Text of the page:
Thousands could have newly discovered STD


New STD? What you should know about Mycoplasma genitalium
New STD? What you should know about Mycoplasma genitalium

There is a ‘new’ sexually transmitted infection (STI) and it may be more common than you know, even more prevalent than gonorrhoea.

Although it is not clear how many people in Kenya are infected by mycoplasma genitalium, a new study has shown that at least 110 million Americans and at least 1 percent of the population in the United Kingdom aged 16 – 44 is infected.

Transmission

So, what is known about this silent epidemic, and how dangerous is it?

While most media have described the disease as “new”, the truth is it was discovered in 1980 but was linked to sexual activity in the 1990s.

According to the study published in the International Journal of Epidemiology, the infection was more prevalent in people who either increased the number of sex partners or changed sex partners within a year.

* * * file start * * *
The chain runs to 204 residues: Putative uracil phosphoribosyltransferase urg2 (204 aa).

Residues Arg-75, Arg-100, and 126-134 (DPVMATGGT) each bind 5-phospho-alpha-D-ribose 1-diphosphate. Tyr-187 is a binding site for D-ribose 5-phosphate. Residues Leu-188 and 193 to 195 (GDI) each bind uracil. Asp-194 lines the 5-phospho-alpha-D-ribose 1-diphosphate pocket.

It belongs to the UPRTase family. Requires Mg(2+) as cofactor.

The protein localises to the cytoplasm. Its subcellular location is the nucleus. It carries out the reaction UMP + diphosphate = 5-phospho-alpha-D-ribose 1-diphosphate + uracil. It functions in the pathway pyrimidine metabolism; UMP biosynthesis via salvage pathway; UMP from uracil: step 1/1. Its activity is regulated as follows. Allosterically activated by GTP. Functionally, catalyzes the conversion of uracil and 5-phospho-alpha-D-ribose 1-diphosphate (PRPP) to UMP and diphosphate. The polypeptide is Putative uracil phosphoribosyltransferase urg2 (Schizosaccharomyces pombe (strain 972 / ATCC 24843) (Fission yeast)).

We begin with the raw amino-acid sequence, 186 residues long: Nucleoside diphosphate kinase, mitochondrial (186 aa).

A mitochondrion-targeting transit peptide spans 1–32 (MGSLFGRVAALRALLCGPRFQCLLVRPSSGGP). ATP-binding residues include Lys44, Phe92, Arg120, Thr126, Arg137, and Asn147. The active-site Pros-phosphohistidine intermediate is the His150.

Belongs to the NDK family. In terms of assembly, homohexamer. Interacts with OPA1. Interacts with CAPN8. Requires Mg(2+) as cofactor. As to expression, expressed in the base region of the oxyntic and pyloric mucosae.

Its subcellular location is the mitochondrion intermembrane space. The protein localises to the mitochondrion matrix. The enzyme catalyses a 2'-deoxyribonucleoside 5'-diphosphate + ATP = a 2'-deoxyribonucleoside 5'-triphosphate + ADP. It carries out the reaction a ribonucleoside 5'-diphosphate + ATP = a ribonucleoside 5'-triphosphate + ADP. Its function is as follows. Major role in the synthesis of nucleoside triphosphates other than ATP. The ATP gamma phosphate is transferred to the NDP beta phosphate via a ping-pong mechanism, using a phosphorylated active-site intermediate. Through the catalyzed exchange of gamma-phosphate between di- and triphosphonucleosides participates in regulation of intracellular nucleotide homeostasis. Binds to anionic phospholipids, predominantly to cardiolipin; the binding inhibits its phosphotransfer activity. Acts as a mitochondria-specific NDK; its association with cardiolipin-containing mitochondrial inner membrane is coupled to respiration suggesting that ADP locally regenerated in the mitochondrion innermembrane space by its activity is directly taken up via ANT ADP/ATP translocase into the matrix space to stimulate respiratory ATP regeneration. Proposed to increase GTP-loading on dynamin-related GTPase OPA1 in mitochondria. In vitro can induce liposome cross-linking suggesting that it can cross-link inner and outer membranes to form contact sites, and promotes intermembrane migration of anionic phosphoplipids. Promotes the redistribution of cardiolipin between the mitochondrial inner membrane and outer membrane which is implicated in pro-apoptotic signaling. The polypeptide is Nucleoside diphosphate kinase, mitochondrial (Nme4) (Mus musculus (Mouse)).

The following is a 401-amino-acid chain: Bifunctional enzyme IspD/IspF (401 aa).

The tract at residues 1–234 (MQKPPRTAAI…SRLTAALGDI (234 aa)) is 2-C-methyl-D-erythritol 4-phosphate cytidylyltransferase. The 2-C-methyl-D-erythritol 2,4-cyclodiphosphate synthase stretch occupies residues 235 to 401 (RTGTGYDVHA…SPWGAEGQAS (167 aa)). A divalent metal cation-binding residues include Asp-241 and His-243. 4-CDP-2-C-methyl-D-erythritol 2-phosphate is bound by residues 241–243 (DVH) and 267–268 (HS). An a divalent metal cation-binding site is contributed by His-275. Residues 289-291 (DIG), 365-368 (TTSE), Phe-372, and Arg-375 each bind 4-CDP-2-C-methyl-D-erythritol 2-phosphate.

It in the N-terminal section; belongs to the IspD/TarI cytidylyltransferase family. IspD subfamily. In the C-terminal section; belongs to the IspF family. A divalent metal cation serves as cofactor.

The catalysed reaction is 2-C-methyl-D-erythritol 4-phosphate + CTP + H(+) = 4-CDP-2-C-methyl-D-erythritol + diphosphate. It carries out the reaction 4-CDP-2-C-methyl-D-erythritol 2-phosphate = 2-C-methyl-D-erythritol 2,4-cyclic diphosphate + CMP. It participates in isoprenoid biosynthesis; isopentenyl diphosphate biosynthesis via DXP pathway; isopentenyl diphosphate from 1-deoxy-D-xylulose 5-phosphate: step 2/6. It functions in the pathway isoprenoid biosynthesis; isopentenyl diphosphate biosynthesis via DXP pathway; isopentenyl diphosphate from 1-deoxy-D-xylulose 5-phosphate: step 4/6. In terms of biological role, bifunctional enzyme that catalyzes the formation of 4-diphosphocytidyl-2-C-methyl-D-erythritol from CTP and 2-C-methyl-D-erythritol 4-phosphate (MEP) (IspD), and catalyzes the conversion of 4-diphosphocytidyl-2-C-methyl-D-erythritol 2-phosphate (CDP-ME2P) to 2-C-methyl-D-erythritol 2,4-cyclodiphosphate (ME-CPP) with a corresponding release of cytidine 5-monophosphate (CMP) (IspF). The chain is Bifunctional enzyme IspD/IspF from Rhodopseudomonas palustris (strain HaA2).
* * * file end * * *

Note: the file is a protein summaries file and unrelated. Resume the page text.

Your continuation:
The infection was also absent in people who had never had sex, adding to the evidence that it is indeed transmitted sexually.

Scientists, however, do not know the disease’s natural history or clinical sequelae.

Symptoms

The bacteria can cause inflammation of the urethra (called urethritis) in men, consequently leading to pain during urination and discharge from the penis.

It is not clear whether M. genitalium causes disease in women, but the infection has been linked to inflammation of the cervix (cervicitis), as well as pelvic inflammatory disease, an infection of the female reproductive organs that can lead to pain in the lower abdomen and pain or bleeding during sex, reports Livescience.com.

In severe cases, pelvic inflammatory disease can lead to infertility in women.

Treatment

Lisa Manhart, a professor of epidemiology at the University of Washington in Seattle, who was not involved in the new study, but has researched M. genitalium told Live Science that the antibiotics used to treat urethritis, cervicitis and pelvic inflammatory disease may not effective in treating M. genitalium, thus if a patient does not appear to be getting better after receiving the medication, doctors should test to M. genitalium and prescribe antibiotics that will work.

Treatment for M. genitalium is usually a five-day dose of antibiotics.

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